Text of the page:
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E2 visa being cancelled - breaking apartment lease

E2 visa being cancelled - breaking apartment lease

Old Oct 23rd 2017, 12:52 am
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Default E2 visa being cancelled - breaking apartment lease

My role in New York will cease to exist in the next few months and my E2 visa will be cancelled as my employer wants me to move to another country but it will mean breaking the lease on my apartment and I'm REALLY concerned about losing my 2 months deposit as that's a significant amount of money that I can't afford to lose. My HR colleague (not based in the USA) seems to think that if they write an official letter to my landlord/building management company then they will surely understand the legal situation and return my deposit in full. However, I feel that it might be unlikely to find this understanding in New York! Has anyone had any experience with this type of situation and/or knows how best to approach it?
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Old Oct 23rd 2017, 1:16 am
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Default Re: E2 visa being cancelled - breaking apartment lease

Your landlord will likely not give a hoot why you're breaking your lease and will withhold your deposit. But given that the cause of your move out of the US is being driven by your employer, surely you could recharge the loss to your employer?

Last edited by cjdrum; Oct 23rd 2017 at 1:44 am. Reason: clarification
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Old Oct 23rd 2017, 1:31 am
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Default Re: E2 visa being cancelled - breaking apartment lease

A lease is a contract. End of story.
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Old Oct 23rd 2017, 2:00 am
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Default Re: E2 visa being cancelled - breaking apartment lease

Only exceptions I've ever seen is for military being deployed overseas (or moved someplace else on official orders).
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Old Oct 23rd 2017, 2:28 am
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Default Re: E2 visa being cancelled - breaking apartment lease

Originally Posted by cjdrum View Post
Your landlord will likely not give a hoot why you're breaking your lease and will withhold your deposit.
And could conceivably come after the OP for any remaining months rent beyond what the deposit covers. Of course, given the OP is moving abroad, that is unlikely. Additionally, many states require landlords to make good faith efforts to re-rent places on which the lease has been broken before holding deposit money.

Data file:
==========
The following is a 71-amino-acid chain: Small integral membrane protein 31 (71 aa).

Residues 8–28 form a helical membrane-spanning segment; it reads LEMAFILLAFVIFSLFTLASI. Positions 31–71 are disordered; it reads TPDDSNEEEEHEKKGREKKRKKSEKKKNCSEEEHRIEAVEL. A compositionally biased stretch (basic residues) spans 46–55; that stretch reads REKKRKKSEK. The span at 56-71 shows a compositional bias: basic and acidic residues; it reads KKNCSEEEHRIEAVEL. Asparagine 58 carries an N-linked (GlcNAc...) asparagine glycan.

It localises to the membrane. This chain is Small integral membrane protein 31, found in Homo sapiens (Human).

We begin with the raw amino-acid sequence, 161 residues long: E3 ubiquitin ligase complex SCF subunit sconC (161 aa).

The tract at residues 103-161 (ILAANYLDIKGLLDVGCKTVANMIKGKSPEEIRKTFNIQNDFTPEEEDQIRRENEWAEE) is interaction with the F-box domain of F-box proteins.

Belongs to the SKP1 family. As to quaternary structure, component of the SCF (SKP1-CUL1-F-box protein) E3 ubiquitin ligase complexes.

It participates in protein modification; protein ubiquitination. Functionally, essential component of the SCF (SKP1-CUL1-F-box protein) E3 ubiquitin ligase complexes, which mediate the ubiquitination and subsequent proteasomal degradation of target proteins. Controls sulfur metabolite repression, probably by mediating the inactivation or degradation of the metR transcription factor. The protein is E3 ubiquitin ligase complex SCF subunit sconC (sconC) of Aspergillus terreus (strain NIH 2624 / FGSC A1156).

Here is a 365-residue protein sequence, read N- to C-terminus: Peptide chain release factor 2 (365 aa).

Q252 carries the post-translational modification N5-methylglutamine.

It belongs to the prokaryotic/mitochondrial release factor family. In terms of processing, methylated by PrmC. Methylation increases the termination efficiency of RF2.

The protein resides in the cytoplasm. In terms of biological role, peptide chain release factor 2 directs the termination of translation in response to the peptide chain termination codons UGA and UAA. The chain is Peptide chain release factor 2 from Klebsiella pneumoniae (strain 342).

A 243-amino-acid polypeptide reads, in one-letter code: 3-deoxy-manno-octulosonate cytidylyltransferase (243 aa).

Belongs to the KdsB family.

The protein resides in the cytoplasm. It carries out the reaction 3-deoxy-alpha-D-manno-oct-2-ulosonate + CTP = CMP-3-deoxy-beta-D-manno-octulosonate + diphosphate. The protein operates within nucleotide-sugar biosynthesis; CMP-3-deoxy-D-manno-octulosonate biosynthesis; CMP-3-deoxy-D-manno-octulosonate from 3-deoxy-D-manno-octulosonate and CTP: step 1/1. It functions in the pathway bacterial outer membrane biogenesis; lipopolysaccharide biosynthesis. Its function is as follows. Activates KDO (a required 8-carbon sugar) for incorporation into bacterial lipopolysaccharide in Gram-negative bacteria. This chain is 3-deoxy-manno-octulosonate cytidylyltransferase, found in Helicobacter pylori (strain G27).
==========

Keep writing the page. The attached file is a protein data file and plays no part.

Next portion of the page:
Originally Posted by cjdrum View Post
But given that the cause of your move out of the US is being driven by your employer, surely you could recharge the loss to your employer?
You would hope that would be the case.
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Old Oct 23rd 2017, 2:37 am
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Default Re: E2 visa being cancelled - breaking apartment lease

Originally Posted by Giantaxe View Post
.... many states require landlords to make good faith efforts to re-rent places on which the lease has been broken before holding deposit money. ....
I believe that is generally true, but trying to hold a landlord to abide by the rules, especially when you are overseas, may be an impossible battle, or at least one that is not cost effective to fight.
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Old Oct 23rd 2017, 2:49 am
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Default Re: E2 visa being cancelled - breaking apartment lease

Originally Posted by julie78 View Post
My role in New York will cease to exist in the next few months and my E2 visa will be cancelled as my employer wants me to move to another country but it will mean breaking the lease on my apartment and I'm REALLY concerned about losing my 2 months deposit as that's a significant amount of money that I can't afford to lose. My HR colleague (not based in the USA) seems to think that if they write an official letter to my landlord/building management company then they will surely understand the legal situation and return my deposit in full. However, I feel that it might be unlikely to find this understanding in New York! Has anyone had any experience with this type of situation and/or knows how best to approach it?
It’s worth a try, depending on the current market. When I left my NYC apartment in mid lease, management were ecstatic because they could re-let for a much higher rent, and I got my deposit back. YMMV.
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Old Oct 23rd 2017, 3:17 am
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Default Re: E2 visa being cancelled - breaking apartment lease

Originally Posted by Nutmegger View Post
..... When I left my NYC apartment in mid lease, management were ecstatic ....
Was that recently?
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Old Oct 23rd 2017, 3:18 am
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Default Re: E2 visa being cancelled - breaking apartment lease

Could you try to delay the job move until the end, or closer to the end of the lease. If your employer can't or won't do that, you could try and get the deposit money from them.
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Old Oct 23rd 2017, 6:38 am
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Default Re: E2 visa being cancelled - breaking apartment lease

The answer will be specific to New York state (and perhaps city) law. I know that in California, if a new leasee is located, the deposit with appropriate adjustments and interest will be returned.
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Old Oct 23rd 2017, 12:23 pm
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Default Re: E2 visa being cancelled - breaking apartment lease

Originally Posted by S Folinsky View Post